During his first news conference, President Biden said Thursday that his administration is on track to keep a promise he made to the nation's parents and caregivers: to reopen the majority of elementary and middle schools for full-time, in-person learning within his first 100 days in office.
Newly released federal data suggest the president may indeed be on track — but that reopening the nation's schools doesn't mean all students will quickly return to classrooms. Here's a look at the numbers from a nationally representative sample of roughly 7,000 schools:
- Roughly 42% of students (fourth- and eighth-graders) represented in this survey attended public schools that, as of last month, were offering full-time, in-person learning to all students. This is the number that Biden is highlighting when he says he's close to keeping his promise.
- What's more, 35% of public schools are also offering some sort of hybrid learning schedule to all students, where children may not be in classrooms full time but are still being offered some in-person learning.
With the Centers for Disease Control and Prevention revising its reopening guidance — reducing its student distancing recommendations from 6 feet down to 3 — it is possible that both numbers rise in the next month, helping Biden reach his goal.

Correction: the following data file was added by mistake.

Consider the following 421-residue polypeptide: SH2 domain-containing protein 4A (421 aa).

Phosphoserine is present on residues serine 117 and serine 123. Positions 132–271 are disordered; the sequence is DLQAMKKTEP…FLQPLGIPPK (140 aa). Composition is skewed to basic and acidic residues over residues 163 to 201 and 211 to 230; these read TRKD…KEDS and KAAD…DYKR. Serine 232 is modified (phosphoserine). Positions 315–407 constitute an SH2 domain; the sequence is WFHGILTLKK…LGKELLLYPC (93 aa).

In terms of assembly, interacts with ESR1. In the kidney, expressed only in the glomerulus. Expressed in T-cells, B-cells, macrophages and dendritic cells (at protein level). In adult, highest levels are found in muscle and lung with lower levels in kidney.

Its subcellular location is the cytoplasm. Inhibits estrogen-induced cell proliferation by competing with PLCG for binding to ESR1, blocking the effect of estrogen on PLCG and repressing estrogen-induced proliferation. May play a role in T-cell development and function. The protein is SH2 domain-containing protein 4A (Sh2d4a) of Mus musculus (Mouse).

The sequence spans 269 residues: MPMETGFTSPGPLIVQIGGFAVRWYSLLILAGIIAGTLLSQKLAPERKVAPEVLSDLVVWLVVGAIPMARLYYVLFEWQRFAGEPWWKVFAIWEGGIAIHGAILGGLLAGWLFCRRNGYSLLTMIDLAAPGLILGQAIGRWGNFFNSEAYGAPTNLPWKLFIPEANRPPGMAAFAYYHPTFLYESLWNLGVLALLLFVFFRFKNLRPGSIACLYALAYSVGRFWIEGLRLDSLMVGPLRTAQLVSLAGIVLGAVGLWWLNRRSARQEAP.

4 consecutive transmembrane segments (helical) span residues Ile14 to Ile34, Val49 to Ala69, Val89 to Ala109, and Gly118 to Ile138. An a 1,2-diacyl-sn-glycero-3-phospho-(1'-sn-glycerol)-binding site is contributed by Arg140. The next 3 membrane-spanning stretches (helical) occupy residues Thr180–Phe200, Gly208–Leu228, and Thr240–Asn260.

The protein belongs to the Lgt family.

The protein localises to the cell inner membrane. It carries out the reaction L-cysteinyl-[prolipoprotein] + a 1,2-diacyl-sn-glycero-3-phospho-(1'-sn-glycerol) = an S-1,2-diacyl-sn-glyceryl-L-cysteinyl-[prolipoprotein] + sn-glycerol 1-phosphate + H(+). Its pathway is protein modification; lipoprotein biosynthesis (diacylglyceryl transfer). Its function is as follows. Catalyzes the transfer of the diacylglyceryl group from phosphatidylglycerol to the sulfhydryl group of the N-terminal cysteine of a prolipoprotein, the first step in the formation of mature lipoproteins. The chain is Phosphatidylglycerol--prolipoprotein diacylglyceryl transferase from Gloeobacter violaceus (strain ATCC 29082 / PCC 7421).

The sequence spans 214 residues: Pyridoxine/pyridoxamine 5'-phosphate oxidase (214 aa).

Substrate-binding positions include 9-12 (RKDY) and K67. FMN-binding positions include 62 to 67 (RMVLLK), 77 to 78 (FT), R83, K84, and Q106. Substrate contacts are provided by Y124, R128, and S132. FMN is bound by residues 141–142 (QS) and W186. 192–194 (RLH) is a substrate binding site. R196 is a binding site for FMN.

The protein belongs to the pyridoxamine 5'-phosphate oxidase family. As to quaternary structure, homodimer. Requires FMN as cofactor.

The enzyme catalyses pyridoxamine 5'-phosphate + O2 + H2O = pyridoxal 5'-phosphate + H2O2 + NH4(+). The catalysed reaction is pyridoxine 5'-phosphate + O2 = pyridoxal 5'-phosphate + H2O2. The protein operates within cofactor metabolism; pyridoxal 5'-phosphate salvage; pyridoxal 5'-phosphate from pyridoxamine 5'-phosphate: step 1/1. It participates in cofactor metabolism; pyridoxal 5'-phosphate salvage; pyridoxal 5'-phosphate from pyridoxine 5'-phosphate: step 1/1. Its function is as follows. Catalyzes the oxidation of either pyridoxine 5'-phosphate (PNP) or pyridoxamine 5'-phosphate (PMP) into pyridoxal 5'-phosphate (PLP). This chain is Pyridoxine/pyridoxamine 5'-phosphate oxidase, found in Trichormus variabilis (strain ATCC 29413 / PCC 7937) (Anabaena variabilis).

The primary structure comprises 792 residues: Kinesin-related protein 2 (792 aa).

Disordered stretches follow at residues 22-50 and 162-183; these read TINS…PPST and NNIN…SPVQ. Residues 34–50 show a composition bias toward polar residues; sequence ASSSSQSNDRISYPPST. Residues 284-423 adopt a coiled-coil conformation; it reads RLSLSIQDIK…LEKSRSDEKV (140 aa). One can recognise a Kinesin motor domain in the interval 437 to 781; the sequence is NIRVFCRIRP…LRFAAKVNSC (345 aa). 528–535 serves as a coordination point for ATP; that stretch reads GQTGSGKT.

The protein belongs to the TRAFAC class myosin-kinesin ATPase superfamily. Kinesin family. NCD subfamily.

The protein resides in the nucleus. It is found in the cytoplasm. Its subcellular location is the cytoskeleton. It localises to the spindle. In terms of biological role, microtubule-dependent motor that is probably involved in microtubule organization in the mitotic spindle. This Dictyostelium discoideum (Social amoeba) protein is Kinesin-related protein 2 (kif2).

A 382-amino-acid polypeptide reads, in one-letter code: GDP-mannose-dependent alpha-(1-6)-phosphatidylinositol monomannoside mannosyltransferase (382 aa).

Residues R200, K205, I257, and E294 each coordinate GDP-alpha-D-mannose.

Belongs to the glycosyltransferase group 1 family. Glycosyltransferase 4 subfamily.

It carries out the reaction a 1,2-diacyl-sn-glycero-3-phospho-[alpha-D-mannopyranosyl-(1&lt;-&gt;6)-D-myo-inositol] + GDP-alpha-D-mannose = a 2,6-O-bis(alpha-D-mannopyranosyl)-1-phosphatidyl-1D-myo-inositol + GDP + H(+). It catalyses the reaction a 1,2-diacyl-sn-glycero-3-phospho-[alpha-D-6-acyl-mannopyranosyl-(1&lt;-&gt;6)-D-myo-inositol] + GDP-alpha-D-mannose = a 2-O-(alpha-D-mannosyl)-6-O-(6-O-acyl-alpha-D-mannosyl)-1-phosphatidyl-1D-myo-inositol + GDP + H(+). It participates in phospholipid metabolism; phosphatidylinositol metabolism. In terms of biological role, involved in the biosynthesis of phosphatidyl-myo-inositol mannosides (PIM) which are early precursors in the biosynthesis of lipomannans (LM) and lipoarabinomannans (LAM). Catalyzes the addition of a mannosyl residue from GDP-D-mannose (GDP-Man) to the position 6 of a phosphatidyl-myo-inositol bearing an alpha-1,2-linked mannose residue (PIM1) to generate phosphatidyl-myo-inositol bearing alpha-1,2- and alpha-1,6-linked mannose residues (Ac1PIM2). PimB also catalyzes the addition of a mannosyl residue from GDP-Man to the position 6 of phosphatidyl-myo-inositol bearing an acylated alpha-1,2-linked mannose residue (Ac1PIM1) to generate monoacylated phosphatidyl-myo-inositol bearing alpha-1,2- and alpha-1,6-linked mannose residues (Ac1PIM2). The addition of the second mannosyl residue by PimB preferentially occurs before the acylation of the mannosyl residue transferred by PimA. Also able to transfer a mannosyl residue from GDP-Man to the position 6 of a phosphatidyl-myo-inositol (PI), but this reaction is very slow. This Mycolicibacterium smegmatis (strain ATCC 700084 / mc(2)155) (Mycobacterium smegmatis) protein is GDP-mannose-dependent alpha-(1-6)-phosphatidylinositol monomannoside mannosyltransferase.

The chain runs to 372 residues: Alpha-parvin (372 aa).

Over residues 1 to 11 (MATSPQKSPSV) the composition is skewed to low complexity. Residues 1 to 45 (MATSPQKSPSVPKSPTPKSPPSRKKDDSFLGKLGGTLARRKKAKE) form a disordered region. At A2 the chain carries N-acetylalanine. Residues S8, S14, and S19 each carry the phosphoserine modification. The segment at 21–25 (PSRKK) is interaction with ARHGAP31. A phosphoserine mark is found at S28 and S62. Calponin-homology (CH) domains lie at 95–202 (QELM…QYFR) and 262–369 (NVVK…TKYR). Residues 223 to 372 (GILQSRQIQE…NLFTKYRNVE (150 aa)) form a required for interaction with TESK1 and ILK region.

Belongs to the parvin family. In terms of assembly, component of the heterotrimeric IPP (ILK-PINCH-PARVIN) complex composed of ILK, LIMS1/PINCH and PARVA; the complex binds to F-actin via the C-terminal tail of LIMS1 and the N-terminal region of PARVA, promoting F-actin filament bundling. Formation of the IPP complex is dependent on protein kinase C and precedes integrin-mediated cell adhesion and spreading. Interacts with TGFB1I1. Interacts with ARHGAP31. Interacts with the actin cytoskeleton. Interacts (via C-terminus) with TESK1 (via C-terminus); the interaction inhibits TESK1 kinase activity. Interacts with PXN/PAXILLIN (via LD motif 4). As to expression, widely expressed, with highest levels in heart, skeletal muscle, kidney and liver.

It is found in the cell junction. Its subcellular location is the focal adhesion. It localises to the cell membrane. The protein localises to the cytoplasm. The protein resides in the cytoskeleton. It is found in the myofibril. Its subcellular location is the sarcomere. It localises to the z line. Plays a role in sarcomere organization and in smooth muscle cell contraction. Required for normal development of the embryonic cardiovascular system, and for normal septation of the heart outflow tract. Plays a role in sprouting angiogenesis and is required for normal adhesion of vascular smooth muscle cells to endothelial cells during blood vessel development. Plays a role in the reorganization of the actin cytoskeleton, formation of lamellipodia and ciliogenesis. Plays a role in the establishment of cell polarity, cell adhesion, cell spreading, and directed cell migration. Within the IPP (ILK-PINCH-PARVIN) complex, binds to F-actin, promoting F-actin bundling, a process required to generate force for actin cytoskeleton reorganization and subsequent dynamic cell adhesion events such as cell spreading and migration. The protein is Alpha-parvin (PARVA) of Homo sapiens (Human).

The data, however, tell a few other stories that suggest the nation's schools have a long way to go to emerge from the shadow of this pandemic.
While 42% of students attended schools that offered fully in-person learning, just 33% of students returned full time. The fact is, many families in communities hit hard by COVID-19 remain reluctant to send their children back to school, even if those schools have reopened.
"Not everybody is there yet," said Shari Camhi, superintendent of a district on Long Island, N.Y., where about a third of her students are still fully remote. "There's a lot of people that are still very wary about being in person. You know, there are those of us who have lost people we love."
What's more, the reopening has been inequitable. Students of color are much more likely to be learning remotely than white students — both because many families of color say they feel less comfortable sending their children back to school at this moment but also because, according to the data, city schools that serve large and diverse student groups are less likely to be open than largely white, rural districts.
As a result, nearly half of white fourth-graders were back in school full time — that's compared with 15% of Asian, 28% of Black and 33% of Hispanic fourth-graders.
Camhi told NPR last week that she was proud to have reopened her classrooms safely — the most important first step in the nation's K-12 recovery. The next step: for all families to feel safe sending their kids back into those classrooms.